And then you learn this exact kind of thing happened in 1976, and will happen again in less than ten years. And as far as I know the Earth was not destroyed in 1976 (though Bohemian Rhapsody was released that year).

So … maybe not as much need to panic as that initial tweet implied?

Please, science writers and others, don’t take the cheap and easy headline just for the page traffic. Here are a few suggestions you can use instead:

  • It’s Totally Going to Miss Us, So Don’t Worry About the Size
  • Scientists Plan on Learning Something New (By Looking at a Humongous Asteroid as it Flies By)
  • It Sounds Scary but People Who Know About These Things are Not Concerned
  • It Will Be Less Painful Than Your Grandma’s Latest Kidney Stone—We Promise
  • Giant Asteroids: The Space Version of Darwin’s Finches?

You’re welcome, journalists.

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Pekka Janhunen’s Electric Solar Sail

We here at Olivia Waite may have spent our academic life wading through the humanities, but we’ve got a soft spot for science as well. Even—especially!—the sciences we don’t understand. Just ask our college physics professor, poor man.

One of our favorite subjects is space—NASA, moon landings, science fiction, anti-gravity, constellations, all that good stuff. We even watched a few episodes of Ancient Aliens before we had to stop because we were yelling at the tv hard enough to break something. (The entire show can be boiled down to that moment in The Core when Aaron Eckhart says the entire premise of this movie couldn’t even happen, and megadouche Stanley Tucci cocks an eyebrow and says, despite all logic and reason: “But what if we could?”)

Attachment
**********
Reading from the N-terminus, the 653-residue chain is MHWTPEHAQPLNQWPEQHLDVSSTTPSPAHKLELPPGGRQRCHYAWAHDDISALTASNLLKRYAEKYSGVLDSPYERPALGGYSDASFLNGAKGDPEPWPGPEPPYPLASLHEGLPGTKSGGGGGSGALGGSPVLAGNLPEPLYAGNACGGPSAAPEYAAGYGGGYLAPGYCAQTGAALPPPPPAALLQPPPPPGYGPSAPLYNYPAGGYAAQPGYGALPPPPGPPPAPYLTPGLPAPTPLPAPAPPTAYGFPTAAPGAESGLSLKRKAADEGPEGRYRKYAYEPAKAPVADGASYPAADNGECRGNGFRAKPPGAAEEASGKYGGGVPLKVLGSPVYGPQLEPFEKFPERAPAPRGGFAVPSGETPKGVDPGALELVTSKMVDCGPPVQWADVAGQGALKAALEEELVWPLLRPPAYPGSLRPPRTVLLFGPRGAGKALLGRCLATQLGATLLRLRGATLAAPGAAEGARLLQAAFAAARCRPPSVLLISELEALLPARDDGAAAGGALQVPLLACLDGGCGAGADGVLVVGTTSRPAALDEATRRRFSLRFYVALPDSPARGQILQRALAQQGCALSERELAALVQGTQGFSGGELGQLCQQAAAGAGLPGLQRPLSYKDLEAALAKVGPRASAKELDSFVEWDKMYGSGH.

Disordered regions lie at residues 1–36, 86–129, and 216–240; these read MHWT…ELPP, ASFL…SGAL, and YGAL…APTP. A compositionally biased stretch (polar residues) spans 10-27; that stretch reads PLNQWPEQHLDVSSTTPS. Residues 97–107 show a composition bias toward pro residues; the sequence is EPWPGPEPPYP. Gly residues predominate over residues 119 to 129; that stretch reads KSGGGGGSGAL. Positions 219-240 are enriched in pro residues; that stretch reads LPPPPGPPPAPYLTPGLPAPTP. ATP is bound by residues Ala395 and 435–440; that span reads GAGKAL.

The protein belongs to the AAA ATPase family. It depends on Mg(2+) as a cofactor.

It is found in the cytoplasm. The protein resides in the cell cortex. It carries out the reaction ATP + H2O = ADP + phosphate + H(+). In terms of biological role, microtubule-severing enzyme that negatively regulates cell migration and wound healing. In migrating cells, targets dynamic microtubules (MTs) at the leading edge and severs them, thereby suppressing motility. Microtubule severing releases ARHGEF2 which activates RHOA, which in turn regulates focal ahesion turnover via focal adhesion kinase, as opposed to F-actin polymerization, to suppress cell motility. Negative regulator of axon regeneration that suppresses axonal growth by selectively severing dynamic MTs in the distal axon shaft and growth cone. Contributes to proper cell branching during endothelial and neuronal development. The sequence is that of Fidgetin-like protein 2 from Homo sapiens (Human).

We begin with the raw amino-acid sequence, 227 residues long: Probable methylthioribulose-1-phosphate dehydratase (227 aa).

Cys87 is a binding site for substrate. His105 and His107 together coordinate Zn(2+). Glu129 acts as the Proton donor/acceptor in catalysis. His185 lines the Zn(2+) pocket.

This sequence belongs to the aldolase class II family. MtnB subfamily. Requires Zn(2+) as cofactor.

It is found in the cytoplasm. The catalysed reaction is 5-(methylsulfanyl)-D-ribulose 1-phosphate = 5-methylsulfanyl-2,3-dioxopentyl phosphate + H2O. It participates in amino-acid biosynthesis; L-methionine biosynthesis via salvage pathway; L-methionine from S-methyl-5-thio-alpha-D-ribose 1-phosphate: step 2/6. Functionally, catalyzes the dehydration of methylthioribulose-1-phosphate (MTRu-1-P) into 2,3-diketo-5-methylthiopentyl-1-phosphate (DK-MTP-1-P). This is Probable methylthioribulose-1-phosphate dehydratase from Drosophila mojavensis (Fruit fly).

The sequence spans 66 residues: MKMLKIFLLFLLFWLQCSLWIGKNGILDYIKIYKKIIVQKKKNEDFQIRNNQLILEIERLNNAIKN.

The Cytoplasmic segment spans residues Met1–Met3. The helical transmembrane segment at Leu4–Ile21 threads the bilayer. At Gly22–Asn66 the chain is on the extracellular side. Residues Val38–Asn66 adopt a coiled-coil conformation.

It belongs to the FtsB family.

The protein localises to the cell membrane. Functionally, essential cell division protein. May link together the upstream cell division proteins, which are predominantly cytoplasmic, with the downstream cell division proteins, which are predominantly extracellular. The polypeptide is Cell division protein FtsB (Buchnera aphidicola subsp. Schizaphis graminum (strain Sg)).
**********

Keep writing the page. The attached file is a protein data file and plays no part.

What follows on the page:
And today, idly doing research along the interlinked pages of Wikipedia, we found out about the beautiful, simple, mind-boggling genius of Pekka Janhunen’s electric solar sail.

A simple black-and-white line diagram of how the electronic solar sail is designed to work.A primer: the sun is constantly throwing off a stream of positively charged ions in a stream we call solar wind. Regular solar sails are very thin metal or mirrors; because there is no atmosphere in space, the ions push against the thin material of the sail and create force, propelling the spacecraft forward.

So basically: you’re sailing on light instead of on wind as Earthbound sailboats do.

As if this were not awesome enough, Pekka Janhunen (hän on suomalainen!) has taken it one step further: his electric solar sail is not a large sheet of material—instead, his design uses a number of long, thin wires tethered to the spacecraft and flowering outward. Electrons are pulled from the wires and fired away using an electron gun, which means the wires themselves are positively charged, which in turn means they repel the ions in the solar wind. Because of the electrical field around the wires, the ions react as if there were an entire sail there instead of just a thin wire outline.

And this is not only elegant and simple and damn brilliant—it is lovely.

A view of space, black and starry, with golden gusts of solar wind in the lower and left side of frame. A tiny spacecraft sits at the center of a starburst of glowing green electric wires, with arrows indicating the direction of ion movement and the pressure of the electron gun.

So beautiful! So poetic an idea! Sailing with invisible sails, on the light from a star, through the vastness of space …